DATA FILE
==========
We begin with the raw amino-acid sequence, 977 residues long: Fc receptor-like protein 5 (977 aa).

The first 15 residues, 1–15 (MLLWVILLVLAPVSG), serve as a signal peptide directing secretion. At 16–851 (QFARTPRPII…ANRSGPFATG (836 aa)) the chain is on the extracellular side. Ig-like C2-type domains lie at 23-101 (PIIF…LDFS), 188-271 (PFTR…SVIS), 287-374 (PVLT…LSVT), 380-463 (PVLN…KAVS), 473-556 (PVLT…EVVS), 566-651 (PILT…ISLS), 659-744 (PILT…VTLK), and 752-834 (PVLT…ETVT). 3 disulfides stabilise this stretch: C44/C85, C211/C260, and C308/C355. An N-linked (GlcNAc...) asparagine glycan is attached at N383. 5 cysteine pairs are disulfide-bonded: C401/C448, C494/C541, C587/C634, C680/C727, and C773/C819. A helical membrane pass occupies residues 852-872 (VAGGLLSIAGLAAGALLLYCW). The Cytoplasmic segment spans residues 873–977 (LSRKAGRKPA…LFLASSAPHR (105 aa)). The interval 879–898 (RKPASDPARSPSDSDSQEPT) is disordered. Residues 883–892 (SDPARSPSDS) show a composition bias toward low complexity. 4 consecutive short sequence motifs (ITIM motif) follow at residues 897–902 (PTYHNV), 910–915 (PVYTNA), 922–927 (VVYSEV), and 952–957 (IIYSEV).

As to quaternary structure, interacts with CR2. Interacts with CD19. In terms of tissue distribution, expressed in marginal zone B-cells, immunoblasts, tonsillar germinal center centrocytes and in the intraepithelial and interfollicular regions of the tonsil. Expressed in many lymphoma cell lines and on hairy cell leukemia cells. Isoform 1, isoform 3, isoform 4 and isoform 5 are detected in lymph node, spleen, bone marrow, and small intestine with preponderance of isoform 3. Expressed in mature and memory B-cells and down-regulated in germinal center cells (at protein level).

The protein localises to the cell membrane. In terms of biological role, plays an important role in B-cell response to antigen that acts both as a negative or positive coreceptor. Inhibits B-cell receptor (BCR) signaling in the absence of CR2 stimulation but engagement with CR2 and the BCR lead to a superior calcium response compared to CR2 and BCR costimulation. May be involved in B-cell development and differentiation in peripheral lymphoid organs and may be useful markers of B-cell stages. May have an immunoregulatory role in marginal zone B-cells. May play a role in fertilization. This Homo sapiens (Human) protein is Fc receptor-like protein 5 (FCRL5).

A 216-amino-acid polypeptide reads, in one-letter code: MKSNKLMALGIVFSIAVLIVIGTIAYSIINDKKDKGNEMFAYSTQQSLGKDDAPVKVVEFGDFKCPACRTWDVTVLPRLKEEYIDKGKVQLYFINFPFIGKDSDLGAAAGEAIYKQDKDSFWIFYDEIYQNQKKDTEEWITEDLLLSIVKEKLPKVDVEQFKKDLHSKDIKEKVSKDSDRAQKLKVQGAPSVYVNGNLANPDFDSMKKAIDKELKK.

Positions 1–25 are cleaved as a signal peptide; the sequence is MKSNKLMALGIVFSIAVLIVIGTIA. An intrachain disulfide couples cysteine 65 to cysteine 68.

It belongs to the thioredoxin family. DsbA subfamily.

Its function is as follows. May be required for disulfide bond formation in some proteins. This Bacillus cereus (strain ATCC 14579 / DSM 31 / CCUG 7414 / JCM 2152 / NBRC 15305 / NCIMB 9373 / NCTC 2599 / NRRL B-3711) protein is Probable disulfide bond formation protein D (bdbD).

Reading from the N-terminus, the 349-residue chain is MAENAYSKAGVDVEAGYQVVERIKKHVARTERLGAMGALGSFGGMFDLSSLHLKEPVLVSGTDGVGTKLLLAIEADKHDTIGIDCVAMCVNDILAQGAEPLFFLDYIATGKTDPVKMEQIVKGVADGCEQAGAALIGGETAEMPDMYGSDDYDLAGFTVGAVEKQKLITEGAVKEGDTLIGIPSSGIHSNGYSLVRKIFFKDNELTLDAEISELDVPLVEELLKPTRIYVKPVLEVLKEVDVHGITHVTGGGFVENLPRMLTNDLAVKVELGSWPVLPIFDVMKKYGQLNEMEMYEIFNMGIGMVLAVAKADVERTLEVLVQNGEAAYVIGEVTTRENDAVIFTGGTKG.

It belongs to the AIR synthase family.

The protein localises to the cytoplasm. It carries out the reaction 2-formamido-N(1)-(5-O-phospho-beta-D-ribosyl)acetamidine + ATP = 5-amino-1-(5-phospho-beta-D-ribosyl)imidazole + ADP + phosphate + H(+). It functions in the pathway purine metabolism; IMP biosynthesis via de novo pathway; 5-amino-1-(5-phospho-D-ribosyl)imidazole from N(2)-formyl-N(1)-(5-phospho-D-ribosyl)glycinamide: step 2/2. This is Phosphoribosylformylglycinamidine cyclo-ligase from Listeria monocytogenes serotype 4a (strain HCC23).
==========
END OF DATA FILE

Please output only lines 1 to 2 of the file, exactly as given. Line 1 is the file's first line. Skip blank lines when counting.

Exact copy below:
We begin with the raw amino-acid sequence, 977 residues long: Fc receptor-like protein 5 (977 aa).

The first 15 residues, 1–15 (MLLWVILLVLAPVSG), serve as a signal peptide directing secretion. At 16–851 (QFARTPRPII…ANRSGPFATG (836 aa)) the chain is on the extracellular side. Ig-like C2-type domains lie at 23-101 (PIIF…LDFS), 188-271 (PFTR…SVIS), 287-374 (PVLT…LSVT), 380-463 (PVLN…KAVS), 473-556 (PVLT…EVVS), 566-651 (PILT…ISLS), 659-744 (PILT…VTLK), and 752-834 (PVLT…ETVT). 3 disulfides stabilise this stretch: C44/C85, C211/C260, and C308/C355. An N-linked (GlcNAc...) asparagine glycan is attached at N383. 5 cysteine pairs are disulfide-bonded: C401/C448, C494/C541, C587/C634, C680/C727, and C773/C819. A helical membrane pass occupies residues 852-872 (VAGGLLSIAGLAAGALLLYCW). The Cytoplasmic segment spans residues 873–977 (LSRKAGRKPA…LFLASSAPHR (105 aa)). The interval 879–898 (RKPASDPARSPSDSDSQEPT) is disordered. Residues 883–892 (SDPARSPSDS) show a composition bias toward low complexity. 4 consecutive short sequence motifs (ITIM motif) follow at residues 897–902 (PTYHNV), 910–915 (PVYTNA), 922–927 (VVYSEV), and 952–957 (IIYSEV).